We're seeing a growing trend toward smaller but more efficient living spaces, some of them converted from the unlikeliest candidates, whether they be former cab offices, doormen's residences or slurry pits.
Following in the same vein is French design firm Atelier Wilda, which transformed a derelict artist's studio in Paris into a bright and airy rental property, which a small family now calls home.
The results are impressive: the space has been changed completely, thanks to the demolition of the existing ceiling, all partitions except load-bearing walls, the addition of extra windows on the façade, plus lots of built-in furniture and an overload of white paint that emphasizes its new minimalist aesthetic. Seen here is the spacious living area, which has an unobtrusive set of cabinets in one corner for storage.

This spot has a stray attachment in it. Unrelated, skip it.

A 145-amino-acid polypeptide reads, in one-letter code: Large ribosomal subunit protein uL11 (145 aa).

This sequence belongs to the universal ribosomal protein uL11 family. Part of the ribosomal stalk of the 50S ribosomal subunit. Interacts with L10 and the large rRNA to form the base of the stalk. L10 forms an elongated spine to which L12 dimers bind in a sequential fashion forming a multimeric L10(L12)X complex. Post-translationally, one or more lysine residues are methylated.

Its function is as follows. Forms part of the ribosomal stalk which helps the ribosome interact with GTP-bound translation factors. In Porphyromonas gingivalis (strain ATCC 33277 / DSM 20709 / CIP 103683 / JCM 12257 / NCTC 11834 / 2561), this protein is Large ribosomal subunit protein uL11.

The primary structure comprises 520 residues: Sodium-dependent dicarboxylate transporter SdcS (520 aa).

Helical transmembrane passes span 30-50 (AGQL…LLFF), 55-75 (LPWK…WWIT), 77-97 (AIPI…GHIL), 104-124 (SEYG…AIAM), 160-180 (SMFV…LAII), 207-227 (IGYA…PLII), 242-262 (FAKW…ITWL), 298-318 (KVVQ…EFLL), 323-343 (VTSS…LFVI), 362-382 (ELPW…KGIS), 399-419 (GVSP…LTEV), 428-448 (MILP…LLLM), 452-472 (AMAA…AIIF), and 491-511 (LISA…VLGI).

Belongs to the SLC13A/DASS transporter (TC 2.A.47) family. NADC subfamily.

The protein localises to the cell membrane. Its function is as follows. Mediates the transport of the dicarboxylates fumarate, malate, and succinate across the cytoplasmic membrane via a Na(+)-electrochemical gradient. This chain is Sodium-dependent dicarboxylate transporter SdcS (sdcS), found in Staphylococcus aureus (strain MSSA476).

At the other end is the kitchen, which is relatively large and is fleshed out in a linear conglomeration of cabinets, counters and shoe storage at one end.
All those light-coloured surfaces have their counterpoint in the warm wood textures of the cabinetry and the preservation of the original wood beams, which soften the bright sunlight that pours in. The built-in furniture acts as convenient places to store things, while also providing places to sit and climb on. As there isn't a lot of space for a full-sized staircase, a stair with alternating treads has been installed instead.
Despite the small space, the design incorporates two extra bedrooms: one on the ground floor, beyond the kitchen, as seen here.
In the upstairs loft perched above, there is landing where one can sit and have a view over the rest of the space, as well as a built-in platform for the bed and a folding table that acts as a small workspace.
Right behind the stair is the bathroom; as might be expected for the smaller space, it's a bit on the narrow side but functional.
As this thoughtful conversion shows, small spaces can have a lot of potential, and can be made to feel and function in a larger way with a few well-placed design ideas. More over at Atelier Wilda.